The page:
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Guidance on how you can keep safe.

Part of:
First published:
5 August 2021
Last updated:

Has COVID-19 gone away?

As recognised within our ‘Together for a safer future: Wales’ long-term Covid-19 transition from pandemic to endemic (March 2022)’ plan, Covid-19 has not gone away and will remain with us globally.

We are likely to see changing patterns of infection around the world for several years. The more people in all countries get vaccinated, the lower the risk to everyone, including in the UK.

At some point in the future, Covid-19 will be ‘endemic’, meaning it is still with us but the spread of disease has become more predictable.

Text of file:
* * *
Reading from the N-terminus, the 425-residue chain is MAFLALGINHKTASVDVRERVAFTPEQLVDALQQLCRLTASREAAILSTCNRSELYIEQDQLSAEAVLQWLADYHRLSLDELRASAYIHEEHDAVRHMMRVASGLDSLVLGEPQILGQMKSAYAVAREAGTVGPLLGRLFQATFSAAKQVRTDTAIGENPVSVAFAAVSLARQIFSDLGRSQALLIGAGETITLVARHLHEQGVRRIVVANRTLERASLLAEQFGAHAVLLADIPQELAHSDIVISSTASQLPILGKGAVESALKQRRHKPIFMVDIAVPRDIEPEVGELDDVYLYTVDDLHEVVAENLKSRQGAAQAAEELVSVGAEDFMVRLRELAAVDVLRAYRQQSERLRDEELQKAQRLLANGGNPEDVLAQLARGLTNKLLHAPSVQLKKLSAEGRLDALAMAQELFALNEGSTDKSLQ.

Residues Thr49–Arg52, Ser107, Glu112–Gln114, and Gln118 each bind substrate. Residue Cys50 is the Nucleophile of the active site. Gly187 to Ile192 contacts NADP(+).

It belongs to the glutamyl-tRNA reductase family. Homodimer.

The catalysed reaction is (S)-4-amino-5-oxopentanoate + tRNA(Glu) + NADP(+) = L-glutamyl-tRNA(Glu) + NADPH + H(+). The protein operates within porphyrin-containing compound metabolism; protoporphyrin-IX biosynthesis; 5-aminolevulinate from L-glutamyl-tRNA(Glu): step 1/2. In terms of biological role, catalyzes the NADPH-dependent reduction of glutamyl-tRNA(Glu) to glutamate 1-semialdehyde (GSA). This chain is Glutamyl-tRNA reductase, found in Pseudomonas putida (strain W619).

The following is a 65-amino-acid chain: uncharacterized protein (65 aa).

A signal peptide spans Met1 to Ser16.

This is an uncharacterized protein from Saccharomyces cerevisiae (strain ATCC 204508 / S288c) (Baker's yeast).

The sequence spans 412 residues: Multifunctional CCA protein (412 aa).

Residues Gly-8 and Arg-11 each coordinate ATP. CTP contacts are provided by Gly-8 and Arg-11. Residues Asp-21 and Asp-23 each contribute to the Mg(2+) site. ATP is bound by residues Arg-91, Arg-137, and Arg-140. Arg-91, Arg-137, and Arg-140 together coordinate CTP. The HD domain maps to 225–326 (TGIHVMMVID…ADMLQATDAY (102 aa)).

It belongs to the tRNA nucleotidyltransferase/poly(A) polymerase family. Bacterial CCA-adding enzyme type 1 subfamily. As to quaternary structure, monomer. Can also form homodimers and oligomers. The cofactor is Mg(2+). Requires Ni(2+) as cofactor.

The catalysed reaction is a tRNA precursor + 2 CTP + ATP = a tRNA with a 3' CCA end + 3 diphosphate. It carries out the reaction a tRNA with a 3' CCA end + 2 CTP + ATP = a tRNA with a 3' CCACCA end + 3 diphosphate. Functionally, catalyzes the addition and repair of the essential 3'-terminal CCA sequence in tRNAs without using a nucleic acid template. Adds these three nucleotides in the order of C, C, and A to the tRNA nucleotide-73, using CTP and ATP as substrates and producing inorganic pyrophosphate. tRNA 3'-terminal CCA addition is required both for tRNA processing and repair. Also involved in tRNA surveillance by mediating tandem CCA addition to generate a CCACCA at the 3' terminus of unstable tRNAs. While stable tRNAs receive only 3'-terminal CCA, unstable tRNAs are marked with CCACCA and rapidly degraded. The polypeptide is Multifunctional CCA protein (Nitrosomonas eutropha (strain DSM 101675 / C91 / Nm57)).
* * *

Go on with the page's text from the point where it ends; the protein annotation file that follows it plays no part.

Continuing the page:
Continuing with protective behaviours is important and will help to minimise exposure to and spread of coronavirus, as well as other respiratory infections and other diseases.

Do I need to wear a face covering?

Face coverings are no longer required by law in any indoor public place.

Whilst no longer a legal requirement, we strongly recommend that you  continue wear a face covering in health care settings. By wearing a face covering you will be helping to protect others around you particularly those who are vulnerable.

You may also wish to consider wearing, and you may be asked to wear a face covering in other places.

Please be respectful of other people’s choices, whether they choose to wear a face covering or not.